You were a rich guy interacting with the opposite end of the spectrum.  You ignored the majority of people in between those two extremes of economic status.  You also ignored all the rich people who are devout believers, especially those who became rich via those beliefs.
I also see Richard Dawkins differently. I see him as a grown up version of that 16-year-old kid, proud of being smart, unable to understand why anyone would believe or think differently from himself. I see a person so removed from humanity and so removed from the ambiguity of life that he finds himself judging those who think differently.

I see someone doing what he claims to hate in others. Preaching from a selfish vantage point.
Preaching from a selfish vantage point is precisely what you were doing with this article.  You're preaching at the atheist community for being proud of our reason.  You're projecting your own arrogance onto Dawkins and the rest of us.

Dawkins is indeed arrogant about his intelligence.  But that doesn't make him out of touch or so single minded that he cannot understand why people believe differently from him.  He understands it well enough to have a written a book, The God Delusion, that many atheists credit as sparking their path to atheism.  The only other book I see given such credit more is The Bible.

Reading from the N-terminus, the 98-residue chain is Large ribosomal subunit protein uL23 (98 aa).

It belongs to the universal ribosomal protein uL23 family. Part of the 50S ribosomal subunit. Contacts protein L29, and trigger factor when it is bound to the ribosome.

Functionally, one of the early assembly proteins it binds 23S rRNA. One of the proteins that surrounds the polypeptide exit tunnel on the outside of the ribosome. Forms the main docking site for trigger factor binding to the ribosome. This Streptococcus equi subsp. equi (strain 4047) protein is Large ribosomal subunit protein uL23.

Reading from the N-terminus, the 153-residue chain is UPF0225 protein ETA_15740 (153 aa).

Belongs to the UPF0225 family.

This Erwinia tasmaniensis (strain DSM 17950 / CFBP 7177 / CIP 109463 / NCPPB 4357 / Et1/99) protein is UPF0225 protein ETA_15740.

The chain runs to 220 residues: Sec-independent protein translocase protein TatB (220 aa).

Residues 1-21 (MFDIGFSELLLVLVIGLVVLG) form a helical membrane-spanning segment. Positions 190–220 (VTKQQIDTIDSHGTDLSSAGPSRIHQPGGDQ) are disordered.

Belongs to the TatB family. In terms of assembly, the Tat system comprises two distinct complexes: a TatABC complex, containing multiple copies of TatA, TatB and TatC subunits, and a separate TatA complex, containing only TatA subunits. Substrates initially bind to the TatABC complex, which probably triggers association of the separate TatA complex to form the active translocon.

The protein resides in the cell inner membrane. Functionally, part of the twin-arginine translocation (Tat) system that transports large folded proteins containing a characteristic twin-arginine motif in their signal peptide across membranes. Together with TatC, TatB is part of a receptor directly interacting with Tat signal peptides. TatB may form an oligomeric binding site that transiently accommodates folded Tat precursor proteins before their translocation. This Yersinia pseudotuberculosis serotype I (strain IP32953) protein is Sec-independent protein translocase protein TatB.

You, on the other hand, seem to have trouble figuring out why people disagree with you.
Given that tweet, you also apparently have extremely limited experience interacting with both the religious and with atheists.  This seems pretty odd to me, since you're more public to the religious than I am.  If you got the e-mail I receive, you'd know better than to suggest they simply bring things to read & eat to those they disagree with.

And if you knew the atheists I know, you would know better than to suggest that they're hypocritical assholes.

If you're going to talk about us in the future, please do us the favor of actually learning about us.  That would be much more appreciated than preaching from your Wall Street high horse.